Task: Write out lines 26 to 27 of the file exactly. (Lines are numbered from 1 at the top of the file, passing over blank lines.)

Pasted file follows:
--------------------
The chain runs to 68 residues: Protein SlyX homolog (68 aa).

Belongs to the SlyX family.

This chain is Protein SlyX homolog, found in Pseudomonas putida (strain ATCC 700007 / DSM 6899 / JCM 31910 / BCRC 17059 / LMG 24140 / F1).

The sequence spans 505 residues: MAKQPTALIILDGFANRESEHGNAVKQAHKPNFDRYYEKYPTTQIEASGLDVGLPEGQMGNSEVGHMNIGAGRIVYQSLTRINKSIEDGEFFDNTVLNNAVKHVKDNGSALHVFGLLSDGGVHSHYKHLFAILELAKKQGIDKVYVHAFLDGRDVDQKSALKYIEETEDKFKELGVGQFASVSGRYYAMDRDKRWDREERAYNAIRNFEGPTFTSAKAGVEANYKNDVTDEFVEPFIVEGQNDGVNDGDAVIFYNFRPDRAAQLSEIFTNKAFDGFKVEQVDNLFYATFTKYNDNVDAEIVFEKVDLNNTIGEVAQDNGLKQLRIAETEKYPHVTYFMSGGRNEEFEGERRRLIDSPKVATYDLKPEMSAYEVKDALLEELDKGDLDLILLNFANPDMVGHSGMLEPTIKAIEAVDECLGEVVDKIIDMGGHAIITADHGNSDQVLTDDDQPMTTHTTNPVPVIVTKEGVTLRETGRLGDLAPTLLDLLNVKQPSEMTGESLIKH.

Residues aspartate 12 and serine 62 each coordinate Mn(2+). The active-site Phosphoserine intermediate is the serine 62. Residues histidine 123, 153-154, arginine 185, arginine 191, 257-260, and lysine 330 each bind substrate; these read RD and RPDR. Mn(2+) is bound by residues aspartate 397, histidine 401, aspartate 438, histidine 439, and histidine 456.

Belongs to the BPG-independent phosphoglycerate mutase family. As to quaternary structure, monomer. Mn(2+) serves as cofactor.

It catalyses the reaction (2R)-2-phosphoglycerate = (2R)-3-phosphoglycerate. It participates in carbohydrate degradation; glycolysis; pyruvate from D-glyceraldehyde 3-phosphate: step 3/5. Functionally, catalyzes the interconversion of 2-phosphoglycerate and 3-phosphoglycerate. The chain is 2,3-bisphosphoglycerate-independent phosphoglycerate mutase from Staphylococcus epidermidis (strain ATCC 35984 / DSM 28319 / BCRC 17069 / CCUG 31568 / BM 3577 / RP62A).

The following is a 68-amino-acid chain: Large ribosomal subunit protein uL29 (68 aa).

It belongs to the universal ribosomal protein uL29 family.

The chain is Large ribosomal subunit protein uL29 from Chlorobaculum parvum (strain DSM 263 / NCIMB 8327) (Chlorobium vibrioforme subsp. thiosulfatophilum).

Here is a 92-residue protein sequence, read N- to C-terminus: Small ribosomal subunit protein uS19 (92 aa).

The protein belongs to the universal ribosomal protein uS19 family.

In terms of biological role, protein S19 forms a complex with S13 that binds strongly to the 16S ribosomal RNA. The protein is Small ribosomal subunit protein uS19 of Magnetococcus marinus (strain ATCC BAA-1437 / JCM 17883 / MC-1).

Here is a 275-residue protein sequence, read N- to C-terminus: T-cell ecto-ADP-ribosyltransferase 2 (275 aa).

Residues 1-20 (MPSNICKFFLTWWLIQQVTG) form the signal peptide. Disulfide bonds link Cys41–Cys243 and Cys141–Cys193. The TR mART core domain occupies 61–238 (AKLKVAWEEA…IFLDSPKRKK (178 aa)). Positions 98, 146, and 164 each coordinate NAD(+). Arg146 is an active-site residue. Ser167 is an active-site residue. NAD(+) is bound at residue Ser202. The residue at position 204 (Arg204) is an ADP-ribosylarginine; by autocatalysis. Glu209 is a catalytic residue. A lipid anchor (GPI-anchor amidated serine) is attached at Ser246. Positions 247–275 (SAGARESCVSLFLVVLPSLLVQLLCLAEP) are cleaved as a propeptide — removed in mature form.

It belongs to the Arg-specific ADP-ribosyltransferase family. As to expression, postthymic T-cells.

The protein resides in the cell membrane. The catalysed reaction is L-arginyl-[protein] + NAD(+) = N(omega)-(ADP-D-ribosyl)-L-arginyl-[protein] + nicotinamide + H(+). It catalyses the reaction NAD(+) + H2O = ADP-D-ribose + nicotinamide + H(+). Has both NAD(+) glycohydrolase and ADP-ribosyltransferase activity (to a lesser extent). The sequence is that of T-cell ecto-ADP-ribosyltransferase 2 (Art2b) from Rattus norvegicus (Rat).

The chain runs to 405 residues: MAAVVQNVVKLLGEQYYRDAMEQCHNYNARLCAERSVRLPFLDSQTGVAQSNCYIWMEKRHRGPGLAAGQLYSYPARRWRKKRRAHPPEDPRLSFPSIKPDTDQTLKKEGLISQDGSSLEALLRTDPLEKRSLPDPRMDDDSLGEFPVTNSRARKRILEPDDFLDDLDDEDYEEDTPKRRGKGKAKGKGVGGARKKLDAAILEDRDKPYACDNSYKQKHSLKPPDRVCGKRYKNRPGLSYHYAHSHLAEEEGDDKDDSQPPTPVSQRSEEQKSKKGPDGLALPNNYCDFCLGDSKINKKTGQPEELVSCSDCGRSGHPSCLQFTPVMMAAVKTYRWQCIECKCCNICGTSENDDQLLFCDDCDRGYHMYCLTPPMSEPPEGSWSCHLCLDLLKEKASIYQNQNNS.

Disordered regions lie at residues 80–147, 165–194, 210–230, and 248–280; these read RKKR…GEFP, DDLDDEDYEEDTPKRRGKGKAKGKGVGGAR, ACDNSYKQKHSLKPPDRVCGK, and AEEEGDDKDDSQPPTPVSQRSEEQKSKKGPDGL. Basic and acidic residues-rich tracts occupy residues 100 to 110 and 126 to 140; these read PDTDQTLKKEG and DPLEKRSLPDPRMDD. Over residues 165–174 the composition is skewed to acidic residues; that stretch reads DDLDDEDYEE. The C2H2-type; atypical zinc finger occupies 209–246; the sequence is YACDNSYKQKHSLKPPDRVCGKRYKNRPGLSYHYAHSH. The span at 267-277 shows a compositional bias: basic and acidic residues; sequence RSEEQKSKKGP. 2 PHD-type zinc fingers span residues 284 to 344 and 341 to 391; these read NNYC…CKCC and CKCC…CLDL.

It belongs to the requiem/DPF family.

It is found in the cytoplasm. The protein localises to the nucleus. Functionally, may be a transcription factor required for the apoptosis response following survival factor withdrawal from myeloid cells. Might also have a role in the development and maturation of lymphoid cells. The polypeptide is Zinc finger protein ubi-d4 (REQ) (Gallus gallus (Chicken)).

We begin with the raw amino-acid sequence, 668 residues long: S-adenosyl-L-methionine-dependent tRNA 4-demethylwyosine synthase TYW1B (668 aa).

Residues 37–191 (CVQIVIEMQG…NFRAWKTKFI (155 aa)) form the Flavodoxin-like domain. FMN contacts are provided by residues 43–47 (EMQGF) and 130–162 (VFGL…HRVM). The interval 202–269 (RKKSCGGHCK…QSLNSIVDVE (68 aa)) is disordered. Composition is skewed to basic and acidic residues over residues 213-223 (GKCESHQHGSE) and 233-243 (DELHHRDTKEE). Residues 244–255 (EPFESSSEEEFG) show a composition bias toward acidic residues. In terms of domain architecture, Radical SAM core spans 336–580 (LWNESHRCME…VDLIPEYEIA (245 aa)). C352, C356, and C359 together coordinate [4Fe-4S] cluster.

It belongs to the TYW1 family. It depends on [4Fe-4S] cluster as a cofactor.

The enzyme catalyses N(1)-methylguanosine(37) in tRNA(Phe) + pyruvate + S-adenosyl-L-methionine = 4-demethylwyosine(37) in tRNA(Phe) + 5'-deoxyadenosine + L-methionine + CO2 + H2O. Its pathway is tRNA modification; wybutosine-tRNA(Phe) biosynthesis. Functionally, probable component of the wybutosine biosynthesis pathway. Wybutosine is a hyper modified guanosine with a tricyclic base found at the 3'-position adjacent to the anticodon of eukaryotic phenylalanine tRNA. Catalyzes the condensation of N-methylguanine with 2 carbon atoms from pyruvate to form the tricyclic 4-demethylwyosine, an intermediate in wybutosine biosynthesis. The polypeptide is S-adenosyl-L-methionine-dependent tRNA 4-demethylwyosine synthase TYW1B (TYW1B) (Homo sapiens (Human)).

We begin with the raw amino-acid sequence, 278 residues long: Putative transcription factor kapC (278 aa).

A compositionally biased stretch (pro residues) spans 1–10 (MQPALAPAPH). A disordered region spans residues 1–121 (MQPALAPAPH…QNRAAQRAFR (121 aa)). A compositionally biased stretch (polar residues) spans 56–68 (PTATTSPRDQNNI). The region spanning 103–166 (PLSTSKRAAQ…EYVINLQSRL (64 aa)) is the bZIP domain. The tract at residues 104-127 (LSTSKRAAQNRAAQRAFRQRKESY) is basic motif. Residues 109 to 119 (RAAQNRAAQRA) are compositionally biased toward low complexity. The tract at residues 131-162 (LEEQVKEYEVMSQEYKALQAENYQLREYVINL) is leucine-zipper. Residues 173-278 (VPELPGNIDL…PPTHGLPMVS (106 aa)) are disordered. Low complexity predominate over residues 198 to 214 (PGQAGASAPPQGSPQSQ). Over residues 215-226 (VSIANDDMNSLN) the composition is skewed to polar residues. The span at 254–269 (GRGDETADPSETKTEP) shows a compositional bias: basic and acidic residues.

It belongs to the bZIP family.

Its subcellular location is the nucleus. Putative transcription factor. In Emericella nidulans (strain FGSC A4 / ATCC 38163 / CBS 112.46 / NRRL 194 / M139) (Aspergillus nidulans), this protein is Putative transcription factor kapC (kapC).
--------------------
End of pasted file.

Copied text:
We begin with the raw amino-acid sequence, 278 residues long: Putative transcription factor kapC (278 aa).

A compositionally biased stretch (pro residues) spans 1–10 (MQPALAPAPH). A disordered region spans residues 1–121 (MQPALAPAPH…QNRAAQRAFR (121 aa)). A compositionally biased stretch (polar residues) spans 56–68 (PTATTSPRDQNNI). The region spanning 103–166 (PLSTSKRAAQ…EYVINLQSRL (64 aa)) is the bZIP domain. The tract at residues 104-127 (LSTSKRAAQNRAAQRAFRQRKESY) is basic motif. Residues 109 to 119 (RAAQNRAAQRA) are compositionally biased toward low complexity. The tract at residues 131-162 (LEEQVKEYEVMSQEYKALQAENYQLREYVINL) is leucine-zipper. Residues 173-278 (VPELPGNIDL…PPTHGLPMVS (106 aa)) are disordered. Low complexity predominate over residues 198 to 214 (PGQAGASAPPQGSPQSQ). Over residues 215-226 (VSIANDDMNSLN) the composition is skewed to polar residues. The span at 254–269 (GRGDETADPSETKTEP) shows a compositional bias: basic and acidic residues.